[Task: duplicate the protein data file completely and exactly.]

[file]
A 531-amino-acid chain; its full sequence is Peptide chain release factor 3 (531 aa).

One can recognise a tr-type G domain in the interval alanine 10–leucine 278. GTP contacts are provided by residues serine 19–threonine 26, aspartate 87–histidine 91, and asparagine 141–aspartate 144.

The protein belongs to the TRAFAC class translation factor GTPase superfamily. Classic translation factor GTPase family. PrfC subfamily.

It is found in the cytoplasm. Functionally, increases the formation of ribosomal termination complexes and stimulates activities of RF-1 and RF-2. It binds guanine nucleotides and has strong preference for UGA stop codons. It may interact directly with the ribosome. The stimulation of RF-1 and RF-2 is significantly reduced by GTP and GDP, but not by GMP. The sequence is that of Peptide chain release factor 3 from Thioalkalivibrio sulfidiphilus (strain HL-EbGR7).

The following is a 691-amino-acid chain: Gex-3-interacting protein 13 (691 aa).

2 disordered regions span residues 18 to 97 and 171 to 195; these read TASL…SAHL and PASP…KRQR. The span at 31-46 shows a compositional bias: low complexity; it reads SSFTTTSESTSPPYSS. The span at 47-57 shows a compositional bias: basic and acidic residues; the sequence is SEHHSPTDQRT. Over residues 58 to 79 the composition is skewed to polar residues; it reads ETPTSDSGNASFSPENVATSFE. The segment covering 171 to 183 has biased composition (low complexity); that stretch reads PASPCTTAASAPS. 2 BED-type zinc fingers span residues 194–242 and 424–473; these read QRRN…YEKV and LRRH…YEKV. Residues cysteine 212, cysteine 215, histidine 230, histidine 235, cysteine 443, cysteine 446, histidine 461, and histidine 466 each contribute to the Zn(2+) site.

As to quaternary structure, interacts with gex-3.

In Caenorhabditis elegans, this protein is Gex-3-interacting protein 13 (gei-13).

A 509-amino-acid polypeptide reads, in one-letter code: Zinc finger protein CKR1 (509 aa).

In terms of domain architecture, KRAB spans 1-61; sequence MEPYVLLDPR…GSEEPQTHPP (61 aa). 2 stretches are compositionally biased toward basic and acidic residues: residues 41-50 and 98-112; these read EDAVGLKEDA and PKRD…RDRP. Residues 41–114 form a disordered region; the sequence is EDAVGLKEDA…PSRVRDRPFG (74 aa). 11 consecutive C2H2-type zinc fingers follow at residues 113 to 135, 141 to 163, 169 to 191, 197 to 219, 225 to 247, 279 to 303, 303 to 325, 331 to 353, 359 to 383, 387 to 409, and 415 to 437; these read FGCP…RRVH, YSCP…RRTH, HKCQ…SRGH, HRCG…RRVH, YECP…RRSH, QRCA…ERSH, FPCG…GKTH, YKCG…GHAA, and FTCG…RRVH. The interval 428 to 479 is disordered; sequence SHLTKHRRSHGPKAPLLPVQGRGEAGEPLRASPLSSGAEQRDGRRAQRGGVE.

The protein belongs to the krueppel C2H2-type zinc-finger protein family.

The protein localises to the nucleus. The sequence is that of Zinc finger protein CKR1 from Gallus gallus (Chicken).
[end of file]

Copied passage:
A 531-amino-acid chain; its full sequence is Peptide chain release factor 3 (531 aa).

One can recognise a tr-type G domain in the interval alanine 10–leucine 278. GTP contacts are provided by residues serine 19–threonine 26, aspartate 87–histidine 91, and asparagine 141–aspartate 144.

The protein belongs to the TRAFAC class translation factor GTPase superfamily. Classic translation factor GTPase family. PrfC subfamily.

It is found in the cytoplasm. Functionally, increases the formation of ribosomal termination complexes and stimulates activities of RF-1 and RF-2. It binds guanine nucleotides and has strong preference for UGA stop codons. It may interact directly with the ribosome. The stimulation of RF-1 and RF-2 is significantly reduced by GTP and GDP, but not by GMP. The sequence is that of Peptide chain release factor 3 from Thioalkalivibrio sulfidiphilus (strain HL-EbGR7).

The following is a 691-amino-acid chain: Gex-3-interacting protein 13 (691 aa).

2 disordered regions span residues 18 to 97 and 171 to 195; these read TASL…SAHL and PASP…KRQR. The span at 31-46 shows a compositional bias: low complexity; it reads SSFTTTSESTSPPYSS. The span at 47-57 shows a compositional bias: basic and acidic residues; the sequence is SEHHSPTDQRT. Over residues 58 to 79 the composition is skewed to polar residues; it reads ETPTSDSGNASFSPENVATSFE. The segment covering 171 to 183 has biased composition (low complexity); that stretch reads PASPCTTAASAPS. 2 BED-type zinc fingers span residues 194–242 and 424–473; these read QRRN…YEKV and LRRH…YEKV. Residues cysteine 212, cysteine 215, histidine 230, histidine 235, cysteine 443, cysteine 446, histidine 461, and histidine 466 each contribute to the Zn(2+) site.

As to quaternary structure, interacts with gex-3.

In Caenorhabditis elegans, this protein is Gex-3-interacting protein 13 (gei-13).

A 509-amino-acid polypeptide reads, in one-letter code: Zinc finger protein CKR1 (509 aa).

In terms of domain architecture, KRAB spans 1-61; sequence MEPYVLLDPR…GSEEPQTHPP (61 aa). 2 stretches are compositionally biased toward basic and acidic residues: residues 41-50 and 98-112; these read EDAVGLKEDA and PKRD…RDRP. Residues 41–114 form a disordered region; the sequence is EDAVGLKEDA…PSRVRDRPFG (74 aa). 11 consecutive C2H2-type zinc fingers follow at residues 113 to 135, 141 to 163, 169 to 191, 197 to 219, 225 to 247, 279 to 303, 303 to 325, 331 to 353, 359 to 383, 387 to 409, and 415 to 437; these read FGCP…RRVH, YSCP…RRTH, HKCQ…SRGH, HRCG…RRVH, YECP…RRSH, QRCA…ERSH, FPCG…GKTH, YKCG…GHAA, and FTCG…RRVH. The interval 428 to 479 is disordered; sequence SHLTKHRRSHGPKAPLLPVQGRGEAGEPLRASPLSSGAEQRDGRRAQRGGVE.

The protein belongs to the krueppel C2H2-type zinc-finger protein family.

The protein localises to the nucleus. The sequence is that of Zinc finger protein CKR1 from Gallus gallus (Chicken).